“Technology is very closely linked and plays a very pivotal role in our business. However, more than merely delivering a service, we need adequate and properly trained human resources, while utilising a combination of solutions in the navigation and surveillance areas in order for us to carry through our mandate, which is to provide efficient air traffic management services within the borders of South Africa,” explains Sangweni. Apart from the human-resource capabilities, ATNS provides its technological expertise to the African continent, which also includes the Indian Ocean region. “This is another vital area, because, where we can, we help our African counterparts and combine our collective strengths to improve the overall safety and integrity of air traffic management solutions in the African region,” he says. For example, in a project started about a decade ago, ATNS manages a communication network for various African regions, which has contributed immensely to improving safety and Africa’s ability to link various air traffic service units through technology. “We also offer training in various disciplines in air traffic services, which include engineering and safety management courses through our centre in South Africa. In infrastructure terms, this is a big area, because we are endeavouring to improve the continent’s manpower capabilities.” Sangweni also indicates that safety is a huge problem in Africa, a continent that is seen to have the worst safety record when benchmarked against global standards. “However, our work has gained momentum in this regard and has done a lot to ensure South Africa’s, and Africa’s, competitiveness in the aerospace sector.”
Meeting Demands of High-level Airspace Management
Richard Madlala, Programme Director at ATNS, believes that the company has operated and continues to operate, in an environment where it is required to lead the demand for air traffic capacity, services and technology as articulated by the stakeholders within the South African aviation sector.
“The current Air Traffic management (ATM) system within the Operations environment to date was commissioned in 2004. This system was designed to have a midlife upgrade around 2011 to cover and provision for hardware obsolescence and new technology platforms that would support new desired operational functionalities and regulatory requirements. However, due to the implementation of the 2010 Soccer World Cup, such a major upgrade could not be planned and accommodated in line with a national event at the scale of the World Cup 2010,” he says.
Madlala elaborates that, during this period (during the 2010 SWC), ATNS took the opportunity to scan the markets and source an ATM development company to provide for ATNS current and future ATM requirements. Hence, ATNS is currently in the process through the Collaborative ATNS Air Traffic System (CAATS Programme) that will see the current ATM system at eight of the ATNS controlled airports, South African Air Force (SAAF) observer positions including the training simulator at the Aviation Training Academy, being replaced with the latest open architecture technologies designed to support operations for the next 15 operational years, thereby ensuring operational sustainability and for operational sustainability and ensuring latest functionalities.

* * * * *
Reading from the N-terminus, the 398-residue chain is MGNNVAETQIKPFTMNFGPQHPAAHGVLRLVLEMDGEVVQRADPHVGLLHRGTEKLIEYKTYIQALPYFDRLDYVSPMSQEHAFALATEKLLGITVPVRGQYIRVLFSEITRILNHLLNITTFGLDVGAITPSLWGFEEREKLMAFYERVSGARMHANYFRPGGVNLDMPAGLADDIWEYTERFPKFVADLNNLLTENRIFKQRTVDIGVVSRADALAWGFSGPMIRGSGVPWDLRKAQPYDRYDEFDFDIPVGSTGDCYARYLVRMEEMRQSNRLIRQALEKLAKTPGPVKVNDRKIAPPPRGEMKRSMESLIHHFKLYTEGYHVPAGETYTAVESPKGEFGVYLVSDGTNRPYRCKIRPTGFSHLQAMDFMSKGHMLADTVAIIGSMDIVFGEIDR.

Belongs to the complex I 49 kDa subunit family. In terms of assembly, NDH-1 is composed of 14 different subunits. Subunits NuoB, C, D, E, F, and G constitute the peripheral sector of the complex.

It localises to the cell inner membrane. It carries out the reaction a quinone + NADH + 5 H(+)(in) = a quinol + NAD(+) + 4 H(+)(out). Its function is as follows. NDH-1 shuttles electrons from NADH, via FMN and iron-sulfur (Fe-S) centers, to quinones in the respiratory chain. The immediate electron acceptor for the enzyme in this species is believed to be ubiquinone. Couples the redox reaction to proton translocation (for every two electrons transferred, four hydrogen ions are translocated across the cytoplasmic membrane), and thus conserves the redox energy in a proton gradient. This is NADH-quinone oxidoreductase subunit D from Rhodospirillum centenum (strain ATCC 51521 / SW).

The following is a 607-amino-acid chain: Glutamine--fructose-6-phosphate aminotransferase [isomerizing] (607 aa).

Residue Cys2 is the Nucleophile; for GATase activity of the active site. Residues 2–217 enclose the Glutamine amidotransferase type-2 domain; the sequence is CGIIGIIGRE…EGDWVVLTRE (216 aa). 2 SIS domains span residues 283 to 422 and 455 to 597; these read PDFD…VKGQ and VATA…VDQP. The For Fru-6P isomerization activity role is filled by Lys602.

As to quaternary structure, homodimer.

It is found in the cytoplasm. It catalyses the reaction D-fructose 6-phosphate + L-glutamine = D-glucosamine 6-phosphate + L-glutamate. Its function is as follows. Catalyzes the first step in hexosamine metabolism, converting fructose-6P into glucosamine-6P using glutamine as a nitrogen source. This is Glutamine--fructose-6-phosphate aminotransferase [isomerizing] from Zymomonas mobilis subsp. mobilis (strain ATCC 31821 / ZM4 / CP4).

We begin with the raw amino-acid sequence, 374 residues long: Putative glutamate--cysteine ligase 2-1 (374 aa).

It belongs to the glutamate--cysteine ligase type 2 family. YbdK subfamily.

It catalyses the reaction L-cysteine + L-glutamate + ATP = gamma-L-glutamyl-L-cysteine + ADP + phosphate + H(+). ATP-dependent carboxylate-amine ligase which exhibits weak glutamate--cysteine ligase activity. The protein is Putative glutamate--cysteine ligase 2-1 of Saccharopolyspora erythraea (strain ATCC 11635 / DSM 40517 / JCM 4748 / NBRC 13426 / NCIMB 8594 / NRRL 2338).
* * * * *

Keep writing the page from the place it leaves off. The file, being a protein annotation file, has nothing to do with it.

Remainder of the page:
In explaining the CAATS programme, Madlala indicates that the purpose of this programme is to replace the legacy ATNS national ATM system with the state-of-the-art Air Traffic Management system to ensure that ATNS as service provider meets the demands of high level airspace management, operational efficiency through the use of advanced technologies as well as future challenges of scalability and capacity creation. As part of this deployment, extensive training and technology transfer will be undertaken to ensure development of local skills for the development and maintenance of air traffic and management systems.
The benefits of this new system acquisition will enable ATNS to deliver Air Traffic Services through situational awareness of traffic in its airspace, as well as leverage on the opportunity of:-
a. Improved Value for Money when compared to the existing legacy system
b. An optimised 15 year support model that will enable capacity building and ensure ATNS skills are in line with industry needs and requirements
c. Deployment of leading technology
d. Operational efficiency – air traffic is better handled and managed
Although the Programme was contracted in early 2013 and, up to now, has involved finalising the programme planning and design phase for the ATM system and the associated and subordinated systems, there have been many achievements. Madlala lists a number of such achievements to date. These include:
Formulation of the Programme team and secondment of the CAATS Director
Finalised System Design and interfacing baseline to all the other interconnected systems
Finalising the Master Programme schedule taking into account the supportability of the current system
Subordinating all the other dependent works and deployments with the CAATS Programme schedule
Deploying the training platforms at both the Johannesburg and Cape Town System Support Suites (SSS) to facilitate the training if the ATC is training
Deployment of the Technical Platform to facilitate training of the Technical and Specialist (Technical and Operational) Personnel.
Proceeding with the ATC hall preparations and installations in Cape Town to begin the Southern Region installations.
Starting with the construction of the modular building for the ATA training simulator.
From the aforegoing, it is clear that ATNS is an entity that has done well among its peers and looks set to achieve more in the future. With such initiatives as the CAATS Programme and other strategic initiatives, the future is the company’s to have. Visit the company’s web-site to find out more about the ‘goings on’ at ATNS.